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Adv Exp Med Biol. 2010;686:349-64. doi: 10.1007/978-90-481-9485-8_20.

The prevalence of congenital anomalies in Europe.

Author information

  • 1EUROCAT Central Registry, Faculty of Life and Health Sciences, University of Ulster, Newtownabbey, UK. h.dolk@ulster.ac.uk

Abstract

EUROCAT (European Surveillance of Congenital Anomalies) is the network of population-based registers of congenital anomaly in Europe, with a common protocol and data quality review, covering 1.5 million annual births in 22 countries. EUROCAT recorded a total prevalence of major congenital anomalies of 23.9 per 1,000 births for 2003-2007. 80% were livebirths. 2.5% of livebirths with congenital anomaly died in the first week of life. 2.0% were stillbirths or fetal deaths from 20 weeks gestation. 17.6% of all cases were terminations of pregnancy following prenatal diagnosis (TOPFA). Thus, congenital anomalies overwhelmingly concern children surviving the early neonatal period, who have important medical, social or educational needs. The prevalence of chromosomal anomalies was 3.6 per 1,000 births, contributing 28% of stillbirths/fetal deaths from 20 weeks gestation with congenital anomaly, and 48% of all TOPFA. Congenital heart defects (CHD) were the most common non-chromosomal subgroup, at 6.5 per 1,000 births, followed by limb defects (3.8 per 1,000), anomalies of urinary system (3.1 per 1,000) and nervous system defects (2.3 per 1,000). In 2004, perinatal mortality associated with congenital anomaly was 0.93 per 1,000 births, and TOPFA 4.4 per 1,000 births, with considerable country variation. Primary prevention of congenital anomalies in the population based on controlling environmental risk factors is a crucial policy priority, including preconceptional care and whole population approaches.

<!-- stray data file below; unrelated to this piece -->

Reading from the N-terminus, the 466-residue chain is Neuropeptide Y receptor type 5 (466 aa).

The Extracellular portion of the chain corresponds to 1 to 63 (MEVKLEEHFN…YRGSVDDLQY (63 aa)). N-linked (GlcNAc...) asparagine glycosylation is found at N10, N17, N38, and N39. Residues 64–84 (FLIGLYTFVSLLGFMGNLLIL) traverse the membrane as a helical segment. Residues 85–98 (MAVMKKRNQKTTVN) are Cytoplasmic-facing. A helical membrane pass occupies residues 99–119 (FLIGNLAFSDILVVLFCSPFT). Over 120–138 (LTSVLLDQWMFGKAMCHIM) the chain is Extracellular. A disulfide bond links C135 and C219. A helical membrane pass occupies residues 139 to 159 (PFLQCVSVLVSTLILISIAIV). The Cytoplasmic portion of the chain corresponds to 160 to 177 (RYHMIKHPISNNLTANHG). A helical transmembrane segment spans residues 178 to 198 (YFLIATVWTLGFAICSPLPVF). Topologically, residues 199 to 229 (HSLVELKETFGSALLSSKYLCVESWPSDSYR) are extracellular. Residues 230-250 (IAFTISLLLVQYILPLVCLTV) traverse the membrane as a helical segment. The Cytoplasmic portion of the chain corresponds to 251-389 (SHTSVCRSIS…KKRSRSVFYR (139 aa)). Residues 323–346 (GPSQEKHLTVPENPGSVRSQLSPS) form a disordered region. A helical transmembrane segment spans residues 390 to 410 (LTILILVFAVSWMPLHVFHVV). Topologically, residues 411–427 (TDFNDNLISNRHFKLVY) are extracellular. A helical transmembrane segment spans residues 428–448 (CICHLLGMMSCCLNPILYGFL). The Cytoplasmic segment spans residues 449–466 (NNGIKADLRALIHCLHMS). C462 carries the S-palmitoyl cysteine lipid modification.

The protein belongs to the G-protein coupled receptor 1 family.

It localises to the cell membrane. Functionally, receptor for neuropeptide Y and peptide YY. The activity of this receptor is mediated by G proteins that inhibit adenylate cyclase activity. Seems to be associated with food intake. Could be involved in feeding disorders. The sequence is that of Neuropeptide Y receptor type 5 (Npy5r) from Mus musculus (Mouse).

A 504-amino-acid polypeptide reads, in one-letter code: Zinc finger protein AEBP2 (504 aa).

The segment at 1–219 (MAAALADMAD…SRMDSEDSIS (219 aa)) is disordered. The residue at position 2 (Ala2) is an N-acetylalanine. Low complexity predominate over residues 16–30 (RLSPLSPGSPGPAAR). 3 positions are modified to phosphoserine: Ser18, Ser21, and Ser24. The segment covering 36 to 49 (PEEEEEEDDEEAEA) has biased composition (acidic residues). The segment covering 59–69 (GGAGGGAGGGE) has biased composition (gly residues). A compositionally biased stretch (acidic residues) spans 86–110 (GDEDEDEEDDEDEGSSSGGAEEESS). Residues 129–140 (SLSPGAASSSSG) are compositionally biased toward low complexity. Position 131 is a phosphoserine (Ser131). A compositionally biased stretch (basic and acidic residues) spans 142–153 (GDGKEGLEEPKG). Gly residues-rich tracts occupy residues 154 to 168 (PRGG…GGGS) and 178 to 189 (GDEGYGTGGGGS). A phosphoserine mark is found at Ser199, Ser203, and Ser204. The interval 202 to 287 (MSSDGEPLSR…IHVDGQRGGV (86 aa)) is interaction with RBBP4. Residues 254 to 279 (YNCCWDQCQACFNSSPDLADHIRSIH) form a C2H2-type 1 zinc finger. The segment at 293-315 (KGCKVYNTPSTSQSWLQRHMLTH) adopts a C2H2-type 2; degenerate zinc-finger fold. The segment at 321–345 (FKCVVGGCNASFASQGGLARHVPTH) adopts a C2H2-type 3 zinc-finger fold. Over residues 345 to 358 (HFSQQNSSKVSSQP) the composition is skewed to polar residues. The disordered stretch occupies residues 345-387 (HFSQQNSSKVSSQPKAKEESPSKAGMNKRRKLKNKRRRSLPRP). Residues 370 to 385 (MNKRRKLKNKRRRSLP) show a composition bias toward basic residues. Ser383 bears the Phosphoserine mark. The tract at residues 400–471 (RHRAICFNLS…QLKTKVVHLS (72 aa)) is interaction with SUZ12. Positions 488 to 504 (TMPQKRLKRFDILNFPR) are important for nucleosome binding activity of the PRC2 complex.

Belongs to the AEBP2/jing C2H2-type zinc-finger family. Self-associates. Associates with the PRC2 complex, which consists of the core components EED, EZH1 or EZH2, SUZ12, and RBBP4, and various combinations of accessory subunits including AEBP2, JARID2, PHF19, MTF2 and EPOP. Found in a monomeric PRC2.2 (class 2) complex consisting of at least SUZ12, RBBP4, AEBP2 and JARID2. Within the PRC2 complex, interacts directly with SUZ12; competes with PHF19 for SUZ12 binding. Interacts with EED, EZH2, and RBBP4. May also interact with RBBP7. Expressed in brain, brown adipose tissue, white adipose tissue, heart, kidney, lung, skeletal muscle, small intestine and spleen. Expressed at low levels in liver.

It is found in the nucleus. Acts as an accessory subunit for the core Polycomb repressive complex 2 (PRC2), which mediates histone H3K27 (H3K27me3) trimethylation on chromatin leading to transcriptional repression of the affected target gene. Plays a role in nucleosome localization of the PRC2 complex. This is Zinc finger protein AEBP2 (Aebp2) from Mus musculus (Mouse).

PMID:
20824455
[PubMed - indexed for MEDLINE]
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